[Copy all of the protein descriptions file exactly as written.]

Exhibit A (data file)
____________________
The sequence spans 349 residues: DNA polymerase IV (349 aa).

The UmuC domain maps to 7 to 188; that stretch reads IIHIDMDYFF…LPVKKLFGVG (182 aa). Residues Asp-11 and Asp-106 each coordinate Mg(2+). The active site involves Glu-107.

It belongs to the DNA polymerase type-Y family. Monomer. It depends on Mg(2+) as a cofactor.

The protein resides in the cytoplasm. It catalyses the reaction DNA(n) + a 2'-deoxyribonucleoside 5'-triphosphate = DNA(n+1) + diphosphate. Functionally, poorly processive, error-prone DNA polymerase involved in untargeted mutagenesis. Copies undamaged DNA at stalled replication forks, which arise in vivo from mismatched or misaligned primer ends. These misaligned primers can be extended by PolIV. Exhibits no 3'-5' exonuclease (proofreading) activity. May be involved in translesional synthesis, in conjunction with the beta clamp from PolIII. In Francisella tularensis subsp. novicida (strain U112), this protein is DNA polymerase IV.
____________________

The sequence spans 349 residues: DNA polymerase IV (349 aa).

The UmuC domain maps to 7 to 188; that stretch reads IIHIDMDYFF…LPVKKLFGVG (182 aa). Residues Asp-11 and Asp-106 each coordinate Mg(2+). The active site involves Glu-107.

It belongs to the DNA polymerase type-Y family. Monomer. It depends on Mg(2+) as a cofactor.

The protein resides in the cytoplasm. It catalyses the reaction DNA(n) + a 2'-deoxyribonucleoside 5'-triphosphate = DNA(n+1) + diphosphate. Functionally, poorly processive, error-prone DNA polymerase involved in untargeted mutagenesis. Copies undamaged DNA at stalled replication forks, which arise in vivo from mismatched or misaligned primer ends. These misaligned primers can be extended by PolIV. Exhibits no 3'-5' exonuclease (proofreading) activity. May be involved in translesional synthesis, in conjunction with the beta clamp from PolIII. In Francisella tularensis subsp. novicida (strain U112), this protein is DNA polymerase IV.